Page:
A sea of shining stars by the sea! It was a stellar evening when “Broadway” came to Fess Parker’s DoubleTree Resort Rotunda via the Music Academy of the West. The event honored Marilyn Horne, who has been Academy faculty voice program director since 1997 and who studied at the school in her youth. The music was Irving Berlin’s and the artistic and musical director was Tony Award-winning Don Pippin. The cast was 24 of the brightest stars in the Music Academy’s summer study program.

Imagine walking out to the Plaza del Sol and see it filled with a gigantic stage, dozens of stage lights and two grand pianos for Pippin and Gerald Sternbach to conduct and accompany the show. In each arch hung a huge banner of a black-silhouetted 1930s style cabaret figure dancing on a white background. The rest of the rotunda was filled with tables done in black and white. And above the plaza on the circular balcony were all the guests in cabaret chic enjoying the view of the Pacific as waiters passed glasses of wine and trays of hors d’oeuvres. I joined them taking photos as I circled round.

Everyone was finally seated for a beautifully served dinner and then it was Showtime.

Irving Berlin’s genius shined through with songs like “There’s No Business Like Show Business,” “It’s a Lovely Day Today” and “Count Your Blessings.” Horne surprised the audience by singing a duet with Don Pippin, “Just in Love.” It was goosebump time when the cast sang “God Bless America” and all the audience stood up to sing along.

Committee chair Diane Sullivan must have been elated along with her committee: Maureen Anderson, Margo Baker Barbakow, Nancy Barry, Judy Bartholomew, Patsy Blake, Carole Halstead, Mary Hampson, Nancy Hunter, Beverlie Latimer, Carole MacElhenny, Betty Meyer, Valerie Montgomery, Betsy Northrop, Julia Pizzinat, Robin Schutte, Joan Selwyn, Rhonda Sheakley, Marion Stewart, Mary Alice Tudor and Patty Weber.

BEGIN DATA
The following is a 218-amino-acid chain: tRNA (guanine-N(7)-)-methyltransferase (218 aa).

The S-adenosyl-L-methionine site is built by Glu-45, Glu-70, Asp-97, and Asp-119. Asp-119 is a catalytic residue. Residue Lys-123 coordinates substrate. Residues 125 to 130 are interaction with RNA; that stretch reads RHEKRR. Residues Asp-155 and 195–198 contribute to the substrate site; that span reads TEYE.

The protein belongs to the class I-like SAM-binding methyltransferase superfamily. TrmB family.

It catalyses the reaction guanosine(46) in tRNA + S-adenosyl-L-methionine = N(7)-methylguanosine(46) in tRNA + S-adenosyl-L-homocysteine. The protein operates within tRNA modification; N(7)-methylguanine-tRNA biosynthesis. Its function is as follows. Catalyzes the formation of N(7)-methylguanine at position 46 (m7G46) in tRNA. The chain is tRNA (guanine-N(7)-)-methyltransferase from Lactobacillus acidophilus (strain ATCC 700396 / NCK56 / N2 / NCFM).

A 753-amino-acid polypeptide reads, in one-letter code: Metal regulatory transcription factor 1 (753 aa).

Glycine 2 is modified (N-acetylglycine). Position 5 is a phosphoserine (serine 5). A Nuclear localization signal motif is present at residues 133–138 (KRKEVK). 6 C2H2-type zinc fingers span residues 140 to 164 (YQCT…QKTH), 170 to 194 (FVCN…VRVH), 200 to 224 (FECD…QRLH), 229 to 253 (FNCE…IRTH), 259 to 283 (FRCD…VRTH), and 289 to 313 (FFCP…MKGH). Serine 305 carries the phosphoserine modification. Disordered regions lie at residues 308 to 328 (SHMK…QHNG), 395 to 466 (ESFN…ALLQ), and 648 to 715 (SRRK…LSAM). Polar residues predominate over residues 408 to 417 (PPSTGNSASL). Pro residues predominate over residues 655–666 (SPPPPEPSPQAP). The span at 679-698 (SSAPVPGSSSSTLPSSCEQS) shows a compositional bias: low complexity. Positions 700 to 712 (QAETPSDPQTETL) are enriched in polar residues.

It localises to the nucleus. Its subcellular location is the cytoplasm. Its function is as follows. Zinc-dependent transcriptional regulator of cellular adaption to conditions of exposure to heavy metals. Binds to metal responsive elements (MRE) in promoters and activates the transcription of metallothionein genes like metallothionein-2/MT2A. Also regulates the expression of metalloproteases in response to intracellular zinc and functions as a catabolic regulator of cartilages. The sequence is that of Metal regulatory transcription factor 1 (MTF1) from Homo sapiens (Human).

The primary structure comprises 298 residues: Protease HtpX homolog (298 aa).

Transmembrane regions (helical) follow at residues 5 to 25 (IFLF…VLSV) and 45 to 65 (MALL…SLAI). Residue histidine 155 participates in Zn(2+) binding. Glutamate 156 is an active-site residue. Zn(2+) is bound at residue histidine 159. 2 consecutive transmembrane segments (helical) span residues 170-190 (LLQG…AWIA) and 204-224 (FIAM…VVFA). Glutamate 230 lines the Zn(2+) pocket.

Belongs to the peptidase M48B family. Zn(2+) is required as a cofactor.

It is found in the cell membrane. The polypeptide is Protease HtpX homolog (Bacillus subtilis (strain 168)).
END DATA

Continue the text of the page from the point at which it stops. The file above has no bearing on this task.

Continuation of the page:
The Music Academy was founded in 1947 by a group of Southern California musicians and arts patrons to cultivate and train young musicians for professional careers. More than 5,200 alumni have passed through the gates and now fill the ranks of major symphony orchestras and opera houses throughout the world.

The Academy has been a full scholarship program ($10,000 each) since 1998, one of only four in the world. This year they selected 137 college and graduate school-age students from more than 1,100 worldwide applicants for the eight-week course. There are 22 states and 22 countries represented. The students participate in more than 175 musical events, 90 of which are offered to the community for free.

A Toadal Ball

The Santa Barbara Museum of Natural History was hoppin’ with its summer exhibit, Toadally Frogs. To celebrate, there was a special evening in the courtyard for the Fridays @ Five series of events. Families were invited and there were light appetizers and refreshments. Artist Mara Abboud was there signing reprints of her original work of art, “Toadally New.” She has been painting all her life, but this is a new contemporary style for her, painting on silk. Executive director Karl Hutterer was meeting and greeting.

With the food and refreshments came take-home amphibian factoids. For instance, do you know the difference between a toad and a frog? All toads are frogs, but not all frogs are toads. Toads are less active with a stouter body than frogs. They live on land and frogs like water. Toads have little or no webs and frogs are webbed. So now you know if you’re going to enter a jumping contest be sure you have a frog. They leap while toads hop. There are 3,500 species of toads and frogs that live in various climates from the arctic to the desert.